With the USDA forecasting net income to be down nearly 32 percent and net cash income down 22 percent, greater emphasis will be placed on farmers’ and ranchers’ ability to maintain adequate levels of working capital in their operations.
If you’ve carefully considered and decided the time is right to invest in farm or ranch machinery or equipment, the next crucial decision is determining how you will pay for it – with cash, by financing or by leasing – and the effect each has on working capital.
Working Capital Defined
What is working capital? Simply put, it’s the sum of current assets minus current liabilities, according to Chris Steinkamp, a territory manager with AgDirect®. AgDirect is an equipment financing program offered by participating Farm Credit System associations of AgDirect, LLP.
“Working capital is a measure of liquidity,” Steinkamp says. “It tells lenders how much short-term risk-bearing ability the operation has to withstand adversity.”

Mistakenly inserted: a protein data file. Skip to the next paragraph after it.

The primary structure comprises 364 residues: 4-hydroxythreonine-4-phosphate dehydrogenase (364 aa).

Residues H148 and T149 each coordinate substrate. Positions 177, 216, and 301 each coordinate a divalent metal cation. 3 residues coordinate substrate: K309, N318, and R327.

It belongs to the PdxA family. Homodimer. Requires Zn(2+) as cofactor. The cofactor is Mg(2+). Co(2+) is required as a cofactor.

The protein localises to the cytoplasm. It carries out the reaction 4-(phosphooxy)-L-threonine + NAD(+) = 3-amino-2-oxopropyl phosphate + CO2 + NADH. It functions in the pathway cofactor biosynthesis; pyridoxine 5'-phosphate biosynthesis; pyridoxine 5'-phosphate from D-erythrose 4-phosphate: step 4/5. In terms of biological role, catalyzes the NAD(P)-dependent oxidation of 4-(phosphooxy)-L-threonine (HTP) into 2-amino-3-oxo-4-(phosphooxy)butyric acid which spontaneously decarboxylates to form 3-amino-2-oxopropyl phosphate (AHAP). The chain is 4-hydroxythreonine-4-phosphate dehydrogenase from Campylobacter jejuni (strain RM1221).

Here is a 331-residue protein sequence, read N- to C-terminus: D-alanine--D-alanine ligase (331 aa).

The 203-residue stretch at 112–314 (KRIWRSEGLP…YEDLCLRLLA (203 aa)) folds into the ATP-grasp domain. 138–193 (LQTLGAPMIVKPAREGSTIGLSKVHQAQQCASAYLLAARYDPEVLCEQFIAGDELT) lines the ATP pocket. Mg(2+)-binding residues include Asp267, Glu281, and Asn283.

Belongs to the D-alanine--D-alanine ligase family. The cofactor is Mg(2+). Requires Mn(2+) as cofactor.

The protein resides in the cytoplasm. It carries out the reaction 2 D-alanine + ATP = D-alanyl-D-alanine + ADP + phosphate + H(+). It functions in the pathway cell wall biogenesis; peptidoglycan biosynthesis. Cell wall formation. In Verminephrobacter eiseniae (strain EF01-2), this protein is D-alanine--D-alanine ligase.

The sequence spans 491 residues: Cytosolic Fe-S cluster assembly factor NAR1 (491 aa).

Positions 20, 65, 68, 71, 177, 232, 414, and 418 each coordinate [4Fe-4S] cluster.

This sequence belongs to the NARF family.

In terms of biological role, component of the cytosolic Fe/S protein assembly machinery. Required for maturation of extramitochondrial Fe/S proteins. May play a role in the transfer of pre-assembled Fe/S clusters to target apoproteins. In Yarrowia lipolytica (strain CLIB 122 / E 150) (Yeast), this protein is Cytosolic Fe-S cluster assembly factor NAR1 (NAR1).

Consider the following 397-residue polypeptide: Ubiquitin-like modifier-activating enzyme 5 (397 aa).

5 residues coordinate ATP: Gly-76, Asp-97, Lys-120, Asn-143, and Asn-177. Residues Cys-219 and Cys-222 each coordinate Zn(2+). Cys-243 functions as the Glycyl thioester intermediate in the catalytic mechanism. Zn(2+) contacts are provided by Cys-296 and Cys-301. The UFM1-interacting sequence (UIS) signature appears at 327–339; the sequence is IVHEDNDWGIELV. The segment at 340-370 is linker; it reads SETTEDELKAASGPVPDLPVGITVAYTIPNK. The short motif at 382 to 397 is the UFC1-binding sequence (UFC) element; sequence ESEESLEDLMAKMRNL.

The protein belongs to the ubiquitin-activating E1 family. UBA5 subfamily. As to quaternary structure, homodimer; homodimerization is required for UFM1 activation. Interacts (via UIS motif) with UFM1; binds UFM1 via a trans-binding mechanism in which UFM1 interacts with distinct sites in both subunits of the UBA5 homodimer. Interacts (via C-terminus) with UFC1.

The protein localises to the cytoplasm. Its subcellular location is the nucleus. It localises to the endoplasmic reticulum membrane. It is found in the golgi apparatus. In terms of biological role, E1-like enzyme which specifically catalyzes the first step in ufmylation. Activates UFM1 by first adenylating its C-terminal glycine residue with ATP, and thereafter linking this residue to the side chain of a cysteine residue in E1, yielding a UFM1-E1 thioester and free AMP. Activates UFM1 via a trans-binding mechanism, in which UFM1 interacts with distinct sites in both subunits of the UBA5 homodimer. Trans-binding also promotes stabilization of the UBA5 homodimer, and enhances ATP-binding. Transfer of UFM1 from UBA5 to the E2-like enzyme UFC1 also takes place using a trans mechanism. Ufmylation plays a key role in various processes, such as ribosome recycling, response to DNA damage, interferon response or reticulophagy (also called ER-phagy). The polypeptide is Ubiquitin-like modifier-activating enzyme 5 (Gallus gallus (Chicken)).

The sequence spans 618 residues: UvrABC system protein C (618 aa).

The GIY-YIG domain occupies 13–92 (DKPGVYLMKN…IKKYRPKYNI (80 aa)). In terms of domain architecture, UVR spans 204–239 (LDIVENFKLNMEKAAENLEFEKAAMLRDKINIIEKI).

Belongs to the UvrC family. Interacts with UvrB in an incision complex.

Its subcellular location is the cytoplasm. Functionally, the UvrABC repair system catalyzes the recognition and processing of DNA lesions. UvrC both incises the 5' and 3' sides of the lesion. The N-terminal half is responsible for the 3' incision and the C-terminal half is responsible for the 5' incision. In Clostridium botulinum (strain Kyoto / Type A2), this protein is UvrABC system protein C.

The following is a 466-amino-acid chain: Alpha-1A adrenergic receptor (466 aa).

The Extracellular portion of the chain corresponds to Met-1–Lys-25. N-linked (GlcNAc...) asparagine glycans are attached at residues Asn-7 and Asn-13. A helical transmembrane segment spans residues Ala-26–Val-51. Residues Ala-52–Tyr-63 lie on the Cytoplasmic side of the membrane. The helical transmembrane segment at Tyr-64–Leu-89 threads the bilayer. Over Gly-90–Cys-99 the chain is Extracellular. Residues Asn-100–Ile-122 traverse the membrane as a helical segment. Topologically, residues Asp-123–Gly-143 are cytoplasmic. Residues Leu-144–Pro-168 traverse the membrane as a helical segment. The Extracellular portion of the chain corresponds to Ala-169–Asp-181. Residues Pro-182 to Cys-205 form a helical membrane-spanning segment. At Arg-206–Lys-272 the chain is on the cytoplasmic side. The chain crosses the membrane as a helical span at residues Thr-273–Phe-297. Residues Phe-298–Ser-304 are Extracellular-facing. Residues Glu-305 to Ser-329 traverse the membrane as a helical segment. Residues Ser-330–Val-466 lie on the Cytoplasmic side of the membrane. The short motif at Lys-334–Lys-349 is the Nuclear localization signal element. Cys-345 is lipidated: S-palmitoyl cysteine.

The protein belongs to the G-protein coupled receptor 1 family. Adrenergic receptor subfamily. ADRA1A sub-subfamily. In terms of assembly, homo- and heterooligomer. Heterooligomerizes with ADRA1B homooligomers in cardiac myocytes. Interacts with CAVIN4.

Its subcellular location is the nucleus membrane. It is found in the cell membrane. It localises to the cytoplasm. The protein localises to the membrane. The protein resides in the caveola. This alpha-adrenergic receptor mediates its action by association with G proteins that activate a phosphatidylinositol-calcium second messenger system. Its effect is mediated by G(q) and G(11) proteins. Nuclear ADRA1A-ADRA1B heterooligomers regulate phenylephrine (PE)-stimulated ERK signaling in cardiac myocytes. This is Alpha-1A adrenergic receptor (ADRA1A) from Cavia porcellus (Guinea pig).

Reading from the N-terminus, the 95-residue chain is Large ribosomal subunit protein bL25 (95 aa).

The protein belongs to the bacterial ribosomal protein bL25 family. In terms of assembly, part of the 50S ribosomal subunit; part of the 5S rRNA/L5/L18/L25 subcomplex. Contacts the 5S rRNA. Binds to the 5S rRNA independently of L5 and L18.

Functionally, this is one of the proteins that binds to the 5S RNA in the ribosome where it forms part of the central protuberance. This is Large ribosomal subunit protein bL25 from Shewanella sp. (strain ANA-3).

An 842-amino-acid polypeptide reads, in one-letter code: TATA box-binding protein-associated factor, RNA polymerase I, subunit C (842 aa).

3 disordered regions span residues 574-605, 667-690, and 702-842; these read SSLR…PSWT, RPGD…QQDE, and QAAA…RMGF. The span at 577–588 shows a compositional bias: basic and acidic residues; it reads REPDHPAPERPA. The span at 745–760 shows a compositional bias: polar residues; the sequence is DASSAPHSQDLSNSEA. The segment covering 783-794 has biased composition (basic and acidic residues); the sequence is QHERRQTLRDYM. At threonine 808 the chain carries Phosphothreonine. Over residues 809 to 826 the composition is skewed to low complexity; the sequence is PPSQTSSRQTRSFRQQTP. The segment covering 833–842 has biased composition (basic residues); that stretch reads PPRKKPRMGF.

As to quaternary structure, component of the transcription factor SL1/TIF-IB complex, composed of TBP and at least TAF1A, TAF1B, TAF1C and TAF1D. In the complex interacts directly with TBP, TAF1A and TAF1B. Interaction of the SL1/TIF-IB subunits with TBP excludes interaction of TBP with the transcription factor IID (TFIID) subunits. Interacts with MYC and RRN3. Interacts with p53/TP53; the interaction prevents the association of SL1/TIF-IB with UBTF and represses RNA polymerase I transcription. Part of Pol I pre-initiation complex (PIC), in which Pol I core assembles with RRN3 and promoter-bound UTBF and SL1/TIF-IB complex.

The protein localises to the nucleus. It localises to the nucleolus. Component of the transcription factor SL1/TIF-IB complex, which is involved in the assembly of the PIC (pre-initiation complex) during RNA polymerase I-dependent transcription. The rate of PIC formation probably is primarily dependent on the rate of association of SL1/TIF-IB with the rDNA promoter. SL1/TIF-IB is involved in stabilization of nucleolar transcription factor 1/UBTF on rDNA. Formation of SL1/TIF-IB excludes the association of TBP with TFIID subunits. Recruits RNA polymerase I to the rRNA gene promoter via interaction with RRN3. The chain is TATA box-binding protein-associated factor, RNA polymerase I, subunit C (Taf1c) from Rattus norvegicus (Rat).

Current assets include such items as cash, marketable bonds, accounts and notes receivable within 60 days, commodity trading accounts, market-ready livestock, crops and feed inventories, investment in growing crops and prepaid expenses.
Current liabilities include accounts payable within 60 days, operating notes, outstanding drafts or checks, credit card balances, accrued interest, the current portion of term debt outstanding and income taxes.
“When they review the farm or ranch operation’s working capital, lenders want to see a positive number, and the larger the better,” Steinkamp says. “Working capital can be viewed as another form of insurance, enabling producers to continue their businesses the next year. It’s the operation’s shock absorber.”
Preserve the Shock Absorber
Producers in the market for new equipment should consider the method of payment with that shock absorber in mind, Steinkamp adds.
“Even if you have adequate cash to fund a purchase, choosing to lease or finance that purchase – the choice depends on your tax situation – will enable you to preserve cash and enhance your working capital position,” he says. “Interest rates are still very favorable, but they are expected to go up. If you can lock in a low rate now by financing or leasing a piece of equipment, you can save cash for your working capital ‘shock absorber.’ And that’s what will help you weather lower margins and volatility over the longer term.”